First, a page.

Just a Baby app that matches hopeful parents criticised by fertility experts

The app promises to 'find someone to help you make baby'

An app designed to connect people who want to become parents has been criticised by fertility experts after launching in the UK.

The Just a Baby app - described as a dating app for hopeful parents - was designed by Paul Ryan and Gerard Edwards, and promises to connect people who want to make a baby.

Depending on the person's situation, this could be a surrogate, partner, co-parent, sperm or egg donor, as well as legal and fertility services.

The app has only been available in Australia until now, where it gathered 1,500 users, but it's now launching in the UK and US.


The services offered by the app are similar to those offered by fertility clinics or sperm banks, but it's a speedier and more convenient process that's available at your fingertips.

One of the people using the app is 36-year-old Sharon, who can't carry a baby because she has to take antidepressants which would stop working during pregnancy.

She spoke to Daily Mail Australia: 'I was told I would have to get off my tablets to have a child. And then, when I went and spoke to my psychiatrist, he said the problem is that we don't know if they'd work if I got back on them.

'I don't want to have a baby and then be unwell and leave the responsibilities to my husband. It's really out of the question completely.'

Sharon and her husband have struggled to find someone to help them have a baby via the traditional route: 'It has to be out of the goodness of someone's heart pretty much. You can't really advertise that you're looking for someone.

'I supposed they kind of assume it will be someone in your family, or someone you know that's willing to do it.'

Eve though she hasn't found anyone yet, Sharon says she's happy to be starting the conversation with people on the app: 'I'm just hoping to find someone that will show me a little bit of light.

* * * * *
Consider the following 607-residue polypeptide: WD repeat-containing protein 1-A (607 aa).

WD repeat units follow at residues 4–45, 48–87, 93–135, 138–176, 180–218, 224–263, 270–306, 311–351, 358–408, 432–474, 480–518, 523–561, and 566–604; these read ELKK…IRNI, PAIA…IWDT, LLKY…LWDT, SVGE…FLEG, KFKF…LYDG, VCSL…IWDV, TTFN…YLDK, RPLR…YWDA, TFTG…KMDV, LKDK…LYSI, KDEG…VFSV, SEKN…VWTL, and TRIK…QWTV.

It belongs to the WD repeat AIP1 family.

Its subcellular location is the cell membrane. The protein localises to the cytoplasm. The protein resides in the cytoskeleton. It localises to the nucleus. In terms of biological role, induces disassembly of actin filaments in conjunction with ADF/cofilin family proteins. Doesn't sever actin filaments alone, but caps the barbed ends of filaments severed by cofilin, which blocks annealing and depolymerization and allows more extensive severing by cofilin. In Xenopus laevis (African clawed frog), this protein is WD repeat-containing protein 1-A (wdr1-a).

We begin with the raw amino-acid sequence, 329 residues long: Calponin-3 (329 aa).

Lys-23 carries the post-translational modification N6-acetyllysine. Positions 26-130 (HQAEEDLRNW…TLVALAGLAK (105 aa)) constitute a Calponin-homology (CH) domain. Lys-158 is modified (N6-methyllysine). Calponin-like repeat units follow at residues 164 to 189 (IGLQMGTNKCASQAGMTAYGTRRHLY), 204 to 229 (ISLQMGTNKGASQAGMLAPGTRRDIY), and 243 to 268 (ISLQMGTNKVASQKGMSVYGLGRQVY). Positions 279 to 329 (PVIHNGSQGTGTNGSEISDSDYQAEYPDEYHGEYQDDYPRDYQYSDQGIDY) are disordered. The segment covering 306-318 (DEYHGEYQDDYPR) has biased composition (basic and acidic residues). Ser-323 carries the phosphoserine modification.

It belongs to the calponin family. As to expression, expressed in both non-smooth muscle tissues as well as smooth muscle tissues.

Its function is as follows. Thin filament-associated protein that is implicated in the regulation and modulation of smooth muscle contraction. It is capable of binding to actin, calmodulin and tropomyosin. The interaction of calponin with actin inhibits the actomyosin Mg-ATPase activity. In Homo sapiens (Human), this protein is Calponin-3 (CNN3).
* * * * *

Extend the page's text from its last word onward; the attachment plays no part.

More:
'That there are people out there, out of good gestures and willingness in their hearts, that are going to do this.'

Paul, one of the co-founders of the app, said he got the idea because a lot of his friends were still single but were thinking about having a baby. 'I was in my thirties and [although] a whole bunch of my friends were getting married, it seemed a lot of people were leftover,' he told the Daily Mail.


'I saw a lot of anxiety among my friends, and I was freaking out a little bit too. I thought, why is this so hard? Everyone wants to have a baby. Why aren't we just talking about having babies instead of having this perfect happy relationship? Because that doesn't seem to be happening a whole lot.'

Paul also hopes the app also ends the taboo of non-traditional families: 'It's sort of a coming out of the closet, in a way. I'm looking for a sperm donor, I'm having trouble having a baby and I want to shout that out to the world.'

'I think that's a huge step forward. In 30 seconds you're suddenly connected to a whole lot of people in the same boat as you. You're not alone anymore.'

Not everyone seems to be on board with the idea though, as some organisations have criticised the app for not being safe.

'If you require donated eggs, sperm or the use of a surrogate then clinics will be able to offer counselling and donors that have been properly screened', Prof Adam Balen from the British Fertility Society told the BBC.

'We do not advise the use of apps to put people in contact with each other outside of carefully regulated and managed clinical practice.'

What do you think of this new app - irresponsible or a great tool for people who want to have a baby? Let us know in the comments!


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